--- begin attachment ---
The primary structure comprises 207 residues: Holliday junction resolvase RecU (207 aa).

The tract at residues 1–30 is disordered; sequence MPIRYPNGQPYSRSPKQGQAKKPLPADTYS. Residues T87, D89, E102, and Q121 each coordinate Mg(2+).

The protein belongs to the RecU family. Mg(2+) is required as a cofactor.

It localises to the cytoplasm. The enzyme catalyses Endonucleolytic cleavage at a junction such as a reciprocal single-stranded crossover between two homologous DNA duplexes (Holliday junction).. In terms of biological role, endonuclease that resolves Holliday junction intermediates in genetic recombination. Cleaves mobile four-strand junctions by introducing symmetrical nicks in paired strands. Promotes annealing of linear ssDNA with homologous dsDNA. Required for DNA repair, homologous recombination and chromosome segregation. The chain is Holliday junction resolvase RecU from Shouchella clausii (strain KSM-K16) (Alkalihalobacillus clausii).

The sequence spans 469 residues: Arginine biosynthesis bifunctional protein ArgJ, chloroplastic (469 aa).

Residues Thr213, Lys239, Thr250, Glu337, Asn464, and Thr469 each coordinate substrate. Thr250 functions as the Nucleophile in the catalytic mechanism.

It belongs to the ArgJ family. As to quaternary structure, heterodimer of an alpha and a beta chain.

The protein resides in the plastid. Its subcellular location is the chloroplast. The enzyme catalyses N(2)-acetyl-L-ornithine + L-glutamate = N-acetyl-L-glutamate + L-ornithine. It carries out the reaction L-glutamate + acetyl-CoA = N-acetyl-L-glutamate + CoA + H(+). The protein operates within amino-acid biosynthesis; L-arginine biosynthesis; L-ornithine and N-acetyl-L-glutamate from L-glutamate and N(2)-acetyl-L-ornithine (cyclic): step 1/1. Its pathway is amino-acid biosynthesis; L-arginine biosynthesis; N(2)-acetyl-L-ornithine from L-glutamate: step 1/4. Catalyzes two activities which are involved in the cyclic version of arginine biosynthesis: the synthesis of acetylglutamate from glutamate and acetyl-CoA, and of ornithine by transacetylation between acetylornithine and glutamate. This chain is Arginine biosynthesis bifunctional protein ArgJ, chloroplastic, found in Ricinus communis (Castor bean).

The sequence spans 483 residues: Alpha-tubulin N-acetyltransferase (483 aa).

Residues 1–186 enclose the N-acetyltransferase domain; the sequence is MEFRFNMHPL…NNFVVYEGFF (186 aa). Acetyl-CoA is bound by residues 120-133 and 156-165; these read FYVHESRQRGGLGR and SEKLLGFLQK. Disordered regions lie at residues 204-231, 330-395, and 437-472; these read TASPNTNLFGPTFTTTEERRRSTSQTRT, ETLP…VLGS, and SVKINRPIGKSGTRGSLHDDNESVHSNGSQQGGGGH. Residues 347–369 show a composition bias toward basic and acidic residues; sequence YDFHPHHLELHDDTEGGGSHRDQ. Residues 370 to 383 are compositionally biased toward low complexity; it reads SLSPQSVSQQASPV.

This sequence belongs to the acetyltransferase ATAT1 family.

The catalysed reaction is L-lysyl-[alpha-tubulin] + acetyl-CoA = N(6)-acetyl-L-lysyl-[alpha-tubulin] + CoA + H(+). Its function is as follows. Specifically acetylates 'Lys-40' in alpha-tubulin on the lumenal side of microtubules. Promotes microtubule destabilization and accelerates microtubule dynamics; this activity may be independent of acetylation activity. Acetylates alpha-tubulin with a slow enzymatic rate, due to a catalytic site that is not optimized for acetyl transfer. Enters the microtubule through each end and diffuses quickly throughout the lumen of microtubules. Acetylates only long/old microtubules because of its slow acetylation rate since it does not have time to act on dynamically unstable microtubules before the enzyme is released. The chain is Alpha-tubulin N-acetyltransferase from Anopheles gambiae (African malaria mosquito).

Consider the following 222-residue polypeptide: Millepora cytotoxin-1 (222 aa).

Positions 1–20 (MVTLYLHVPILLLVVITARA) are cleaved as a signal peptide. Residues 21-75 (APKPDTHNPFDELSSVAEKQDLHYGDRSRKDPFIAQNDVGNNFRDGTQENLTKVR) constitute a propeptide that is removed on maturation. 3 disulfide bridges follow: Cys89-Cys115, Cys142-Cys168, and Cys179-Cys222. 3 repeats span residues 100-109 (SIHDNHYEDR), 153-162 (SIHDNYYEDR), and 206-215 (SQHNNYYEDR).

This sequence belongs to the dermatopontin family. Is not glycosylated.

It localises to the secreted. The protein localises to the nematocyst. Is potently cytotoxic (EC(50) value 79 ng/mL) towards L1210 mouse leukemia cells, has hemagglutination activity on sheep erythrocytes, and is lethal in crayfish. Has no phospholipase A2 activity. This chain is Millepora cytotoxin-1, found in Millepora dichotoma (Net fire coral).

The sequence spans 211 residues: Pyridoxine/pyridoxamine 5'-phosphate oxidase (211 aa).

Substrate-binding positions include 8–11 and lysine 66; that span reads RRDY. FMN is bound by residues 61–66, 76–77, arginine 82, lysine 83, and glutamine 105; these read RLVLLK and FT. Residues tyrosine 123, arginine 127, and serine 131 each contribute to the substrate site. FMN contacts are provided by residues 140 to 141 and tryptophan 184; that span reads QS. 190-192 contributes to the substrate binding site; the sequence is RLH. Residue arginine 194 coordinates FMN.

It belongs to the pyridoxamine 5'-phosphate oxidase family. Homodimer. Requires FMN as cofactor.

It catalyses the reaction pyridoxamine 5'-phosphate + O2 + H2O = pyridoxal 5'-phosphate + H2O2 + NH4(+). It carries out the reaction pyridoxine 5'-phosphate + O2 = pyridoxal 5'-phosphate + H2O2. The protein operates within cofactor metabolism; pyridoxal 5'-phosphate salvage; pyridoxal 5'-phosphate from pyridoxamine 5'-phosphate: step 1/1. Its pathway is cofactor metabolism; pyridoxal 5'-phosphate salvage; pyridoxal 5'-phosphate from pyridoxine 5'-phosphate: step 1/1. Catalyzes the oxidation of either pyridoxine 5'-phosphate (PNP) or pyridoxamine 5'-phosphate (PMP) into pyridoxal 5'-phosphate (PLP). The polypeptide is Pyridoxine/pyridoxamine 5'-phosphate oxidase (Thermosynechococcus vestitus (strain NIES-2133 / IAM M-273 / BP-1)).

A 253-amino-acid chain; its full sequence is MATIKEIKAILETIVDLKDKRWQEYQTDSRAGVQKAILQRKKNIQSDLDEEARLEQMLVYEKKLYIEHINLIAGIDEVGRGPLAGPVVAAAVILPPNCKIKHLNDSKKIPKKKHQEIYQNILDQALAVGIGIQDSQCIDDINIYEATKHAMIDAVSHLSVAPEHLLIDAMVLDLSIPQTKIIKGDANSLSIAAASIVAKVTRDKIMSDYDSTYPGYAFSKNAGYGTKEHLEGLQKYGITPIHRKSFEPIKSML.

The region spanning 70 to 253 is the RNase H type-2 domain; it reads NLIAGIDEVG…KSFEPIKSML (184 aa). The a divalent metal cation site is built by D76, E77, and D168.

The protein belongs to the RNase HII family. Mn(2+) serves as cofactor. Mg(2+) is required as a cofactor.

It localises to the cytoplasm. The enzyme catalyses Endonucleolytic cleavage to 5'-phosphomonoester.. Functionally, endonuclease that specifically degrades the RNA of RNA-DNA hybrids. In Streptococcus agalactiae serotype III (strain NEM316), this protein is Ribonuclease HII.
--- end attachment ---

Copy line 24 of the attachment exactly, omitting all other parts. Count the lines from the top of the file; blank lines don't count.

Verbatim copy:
It localises to the cytoplasm. The enzyme catalyses Endonucleolytic cleavage to 5'-phosphomonoester.. Functionally, endonuclease that specifically degrades the RNA of RNA-DNA hybrids. In Streptococcus agalactiae serotype III (strain NEM316), this protein is Ribonuclease HII.